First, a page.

Neal Freeland

Engineering/marketing manager, family guy. My personal blog with a few work thoughts mixed in.

date night and the meaning of life

with 2 comments

last weekend, before we found out about piglet, our neighbor d’vorah came over to babysit zack so julia and i could go on a date night and see a movie. it was a very nice offer gratefully accepted, though i also think d’vorah, who does not yet have grandchildren, really enjoyed playing with z-dog before she put him to bed.
 
while waiting for the film to start in the semi-dark majestic bay theater in ballard, julia and i flirted a bit, asking get-to-know-you date questions. we played "would you rather…". for example, i asked her, "would you rather visit paris or bangkok?" she said paris, a city she loves, over a city she’s not yet visited. "interesting," i teased her, "does that mean you prefer the safety of the familiar over the risk of the unknown?" "no", she teased back, "i just dig french men." which, of course, is completely ridiculous.
 
so we are now faced with a real life "would you rather" sort of question: would you rather know when your child is going to die, or just have it happen unexpectedly? sitting in doctor lewin’s windowless office thursday while he ran us through the scenarios, telling us the best course of action is to just wait as long as possible, julia hit the anger stage: "you mean there’s nothing we can or should do?!" she shot out, face flush red and tears streaking her cheeks. "if we can’t do anything except live in fear, then i don’t want this baby. i don’t want to fall in love with her more and more every day, only to know that she could be gone at any moment. i can’t take that, what’s the point? how could i ever tell her to brush her teeth, or do her homework, knowing she won’t live long enough to have her teeth decay anyway or use any of the knowledge she gains? what’s the fucking point?" at that moment julia’s answer to the "would you rather" question was clear: unexpected death is better.
 
the paradox is we all know that everyone dies eventually. so why does the issue of timing seem to matter so much? how much life is enough to validate the effort? if piglet makes it to 20, would that be enough? maybe, so how about 10, or 5? where’s the line between enough life and not enough? of course, just like julia digging french men, trying to define the line is ridiculous. life is valuable because in the end it’s the only thing we’ve got. any bit of it is enough.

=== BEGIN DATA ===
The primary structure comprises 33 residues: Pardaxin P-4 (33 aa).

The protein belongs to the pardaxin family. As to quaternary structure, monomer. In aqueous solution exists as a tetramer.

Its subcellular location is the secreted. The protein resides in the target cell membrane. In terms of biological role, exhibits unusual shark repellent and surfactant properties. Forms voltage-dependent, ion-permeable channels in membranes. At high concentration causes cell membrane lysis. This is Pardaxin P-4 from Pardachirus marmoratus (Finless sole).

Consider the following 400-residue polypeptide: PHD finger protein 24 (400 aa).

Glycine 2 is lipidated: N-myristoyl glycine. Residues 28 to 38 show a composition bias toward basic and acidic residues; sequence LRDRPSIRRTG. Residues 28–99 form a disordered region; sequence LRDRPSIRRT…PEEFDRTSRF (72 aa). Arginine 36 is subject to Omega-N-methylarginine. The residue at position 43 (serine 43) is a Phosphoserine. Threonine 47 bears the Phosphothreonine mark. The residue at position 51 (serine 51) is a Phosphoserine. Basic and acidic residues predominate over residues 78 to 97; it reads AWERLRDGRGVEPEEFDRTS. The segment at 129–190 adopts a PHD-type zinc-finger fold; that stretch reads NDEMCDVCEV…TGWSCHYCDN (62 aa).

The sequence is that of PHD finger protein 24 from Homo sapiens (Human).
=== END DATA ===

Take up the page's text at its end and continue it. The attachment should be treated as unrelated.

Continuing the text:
then why the pain over the early death of a child? perhaps it is biological. we are wired to have our genes continue in the species, and when we bury our child we also bury our contribution to the gene pool. we become a gene eddy that spun off, perhaps with much energy and promise, but one that eventually just ended. the pain of the child’s death is that it denies the parent the hope of continuity, and the parent has to confront that reality.
 
but it’s a biological fact, not a spiritual one. while sitting in our dining room, the first room julia and i remodeled in our first house together, we talked about what was happening. i brought up a scene in revenge of the sith, the latest and last star wars movie. annikan is haunted by dreams of the death of his wife padme and their unborn child. his fear overwhelms him, driving him closer to the dark side, and in turmoil he seeks yoda’s counsel: "let go of what you love," yoda says, "and fear to lose them do not."
 
the path to the true side of the force is a spiritual one. it leads to the recognition that we are more than just our bodies and genes, that everything and everyone belongs not just to a physical but also a spiritual world. this belief is what makes it possible to let go of those we love, to not fear their loss, and to appreciate every moment we have with them.
 
no matter how brief.
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Written by nealfreeland

July 9, 2005 at 10:55 pm

Posted in Uncategorized

2 Responses

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  1. Easier said than done, but yes – a wonderful post. I your last few paragraphs explain why I was so enthralled with RotS – I understood Anakin and his desire to do anything and everything possible to protect and keep those he loves alive. I understand that fear. I understood why he did what he did – and while I don\’t know I could go so far as to say that I agree with it, I definitely understand it.

    Unknown

    January 3, 2006 at 7:34 am

  2. From a friend who shared this Buddhist wisdom:

    Do you see this glass? I love this glass. It holds the water admirably. When I tap it, it has a lovely ring. When the sun shines on it, it reflects the light beautifully. But when the wind blows and the glass falls off the shelf and breaks or if my elbow hits it and it falls to the ground I say of course. But when I know that the glass is already broken every minute with it is precious

    Mr X

    July 19, 2012 at 8:46 am


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